Issaquah City Council held a public hearing Tuesday evening in order to allow its residents a response to the six-month temporary moratorium that was suddenly and unexpectedly enacted on September 6. Once the council has voted, and the moratorium is put into full effect, it may be extended for 12 to 18 months.
Public involvement is an important part of the process, said Issaquah Mayor Fred Meyer at Tuesday’s meeting. “We take public comments seriously and factor them in to the decisions we make,” he added.
There is a prevailing belief among the community that growth is outpacing infrastructure
Keith Niven, the development services director for the City of Issaquah, continued on to explain to those in attendance that a temporary moratorium has been put into effect for six months and will prevent new development from city review and permitting. However, he also said that it does not stop vested projects.
Areas that are excluded from the moratorium are essential public facilities such as hospitals, schools and fire stations; city land and capital projects; approved projects that meet 40 percent affordable housing standards; single-family homes; remodels and tenant improvements; and emergency repairs.
“Central Issaquah’s plans are actually divided into ten districts, or neighborhoods,” Niven said. “Part of the discussion that we had with the council on July 11 identified that there were some discrepancies in the divisions in this plan and what is actually being built in the community.”
The areas of concern are items the city has pinpointed that need attention and will require further investigation. They are architectural fit, urban design, vertical mixed use, affordable housing, parking and district visions.
In order to address these concerns, the city plans to hire a consultant to write guidelines for architectural design. “Once those draft guidelines have been put together, we envision some sort of outreach with the development commission and/or the community so that we can talk through what that looks like, and how it would be implemented,” said Niven.
Regarding the concern of urban design, the city plans to take a look at all approved current projects and assess whether any guidelines were missed in order to revise the code requirements. “From there we might draft some additional requirements or guidelines, as necessary,” Niven explained.
Building heights and the current number of available affordable housing are also under review and may result in code amendments. Existing parking requirements are being evaluated as well, in order to look at cost impacts and factors.
Niven says that overall the city is looking to assess its existing visions for new development through avenues such as conducting community and property owner outreach and proposing an update to this planned vision. “What we talked about is either going back and vetting the existing vision for the neighborhoods, or proposing revisions based on either the projects that are coming through or changes in ownership, or maybe how these neighborhoods want to function together as a sub-area,” Niven said. “Those would ultimately go through the planning policy commission as well, and be adopted by the council as well.”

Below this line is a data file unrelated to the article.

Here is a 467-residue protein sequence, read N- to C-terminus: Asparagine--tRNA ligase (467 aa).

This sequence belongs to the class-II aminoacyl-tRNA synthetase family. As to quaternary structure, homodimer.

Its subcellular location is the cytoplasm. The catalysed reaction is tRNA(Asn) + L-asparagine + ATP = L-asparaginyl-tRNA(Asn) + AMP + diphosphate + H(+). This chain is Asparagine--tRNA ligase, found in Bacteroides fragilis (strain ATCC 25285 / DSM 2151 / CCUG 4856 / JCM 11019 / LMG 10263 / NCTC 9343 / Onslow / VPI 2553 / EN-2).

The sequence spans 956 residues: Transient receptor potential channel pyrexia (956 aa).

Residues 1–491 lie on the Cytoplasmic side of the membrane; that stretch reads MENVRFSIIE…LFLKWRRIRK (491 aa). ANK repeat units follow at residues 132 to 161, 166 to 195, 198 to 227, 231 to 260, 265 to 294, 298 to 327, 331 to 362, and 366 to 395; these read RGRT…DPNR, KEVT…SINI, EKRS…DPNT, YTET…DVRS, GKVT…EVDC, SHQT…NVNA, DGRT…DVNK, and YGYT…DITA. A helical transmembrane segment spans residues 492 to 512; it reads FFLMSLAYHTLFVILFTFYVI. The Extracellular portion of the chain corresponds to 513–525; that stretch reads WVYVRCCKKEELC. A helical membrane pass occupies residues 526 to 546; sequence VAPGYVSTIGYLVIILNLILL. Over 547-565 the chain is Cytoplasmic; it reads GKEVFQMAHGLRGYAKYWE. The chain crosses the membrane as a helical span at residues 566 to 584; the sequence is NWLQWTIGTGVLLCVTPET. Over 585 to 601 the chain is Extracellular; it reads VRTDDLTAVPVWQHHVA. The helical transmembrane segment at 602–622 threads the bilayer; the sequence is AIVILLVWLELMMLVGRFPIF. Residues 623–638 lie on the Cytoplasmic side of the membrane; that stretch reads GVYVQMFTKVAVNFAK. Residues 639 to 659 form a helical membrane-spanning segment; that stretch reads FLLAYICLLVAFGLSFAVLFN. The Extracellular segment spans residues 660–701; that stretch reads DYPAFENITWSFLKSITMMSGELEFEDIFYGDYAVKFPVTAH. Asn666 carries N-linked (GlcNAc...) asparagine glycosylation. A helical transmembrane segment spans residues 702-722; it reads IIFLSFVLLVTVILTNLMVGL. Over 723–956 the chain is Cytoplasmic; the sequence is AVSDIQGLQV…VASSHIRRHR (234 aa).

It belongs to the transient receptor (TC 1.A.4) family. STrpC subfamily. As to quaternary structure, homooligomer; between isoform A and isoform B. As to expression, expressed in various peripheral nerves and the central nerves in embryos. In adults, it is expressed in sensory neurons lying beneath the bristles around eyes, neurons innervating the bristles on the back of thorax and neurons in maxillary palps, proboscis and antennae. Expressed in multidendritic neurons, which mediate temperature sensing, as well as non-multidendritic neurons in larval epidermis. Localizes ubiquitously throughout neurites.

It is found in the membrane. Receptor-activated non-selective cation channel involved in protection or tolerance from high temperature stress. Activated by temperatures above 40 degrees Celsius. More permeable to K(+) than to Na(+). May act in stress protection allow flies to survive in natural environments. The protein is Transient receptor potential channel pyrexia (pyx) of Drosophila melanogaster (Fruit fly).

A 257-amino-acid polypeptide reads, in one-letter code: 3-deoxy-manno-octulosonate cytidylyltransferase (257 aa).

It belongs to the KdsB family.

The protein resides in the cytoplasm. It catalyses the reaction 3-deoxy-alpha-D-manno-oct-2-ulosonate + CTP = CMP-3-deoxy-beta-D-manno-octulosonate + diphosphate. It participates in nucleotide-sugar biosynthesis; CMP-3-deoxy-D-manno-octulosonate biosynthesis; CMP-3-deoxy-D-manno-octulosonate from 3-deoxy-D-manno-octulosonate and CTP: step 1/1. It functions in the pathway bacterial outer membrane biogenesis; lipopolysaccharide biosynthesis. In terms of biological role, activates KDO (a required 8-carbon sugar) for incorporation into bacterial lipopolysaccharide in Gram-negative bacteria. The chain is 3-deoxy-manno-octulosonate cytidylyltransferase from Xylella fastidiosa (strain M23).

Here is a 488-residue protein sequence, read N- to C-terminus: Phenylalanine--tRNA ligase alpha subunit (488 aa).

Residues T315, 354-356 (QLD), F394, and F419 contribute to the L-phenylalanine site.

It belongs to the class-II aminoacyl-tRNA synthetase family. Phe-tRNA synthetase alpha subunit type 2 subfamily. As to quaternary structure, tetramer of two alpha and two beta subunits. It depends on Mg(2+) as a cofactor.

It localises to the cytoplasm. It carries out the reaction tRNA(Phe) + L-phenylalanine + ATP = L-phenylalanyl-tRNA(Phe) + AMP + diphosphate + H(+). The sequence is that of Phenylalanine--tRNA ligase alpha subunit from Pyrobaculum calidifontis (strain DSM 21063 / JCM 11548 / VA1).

City council has already received comments from the community showing support of the moratorium, some residents have even proposed that it remain in place for a longer period of time. Others have expressed support in expanding infrastructure and question whether the city’s vision is the same as its residents.
Several members of the public also attended Tuesday’s hearing in order to express their concerns. Small landowners expressed their opposition, sharing their personal stories about how they were directly affected by the moratorium and causing them to lose money. Many asked to be granted exceptions. Joshua Schaer, a former councilmember, was among those who showed their support.
“There is a prevailing belief among the community that growth is outpacing infrastructure,” said Schaer. “The tools and the detailed prescriptions that we created in the central area plan are not working. Maybe it’s because there’s not a strong enough incentive to cluster development in that area. After all if a proposal can suddenly emerge for a mega hotel on the steep slope behind Fred Meyer, there are market forces at work which are clearly at odds with the vision.”
“I understand that there are good reasons for wanting to be a bigger growing city,” Schaer added. “There’s more tax revenue, there’s more regional clout, which apparently didn’t do us any good on ST3, and there’s more funding opportunities to pay for the things that we need. But enough is enough.”
Schaer continued on to express that if development in the city continues at its current rate, there will be more to deal with and correct later down the road. He added that it is necessary for the city to take this momentary pause now because the city’s current policies are increasing traffic congestion and decreasing residents’ quality of life. “It has to pause,” he said.
After hearing the public comments, city council unanimously decided to meet in order to consider exceptions to the moratorium, and potentially vote on them, before coming back to continue the discussion with the full council on November 7.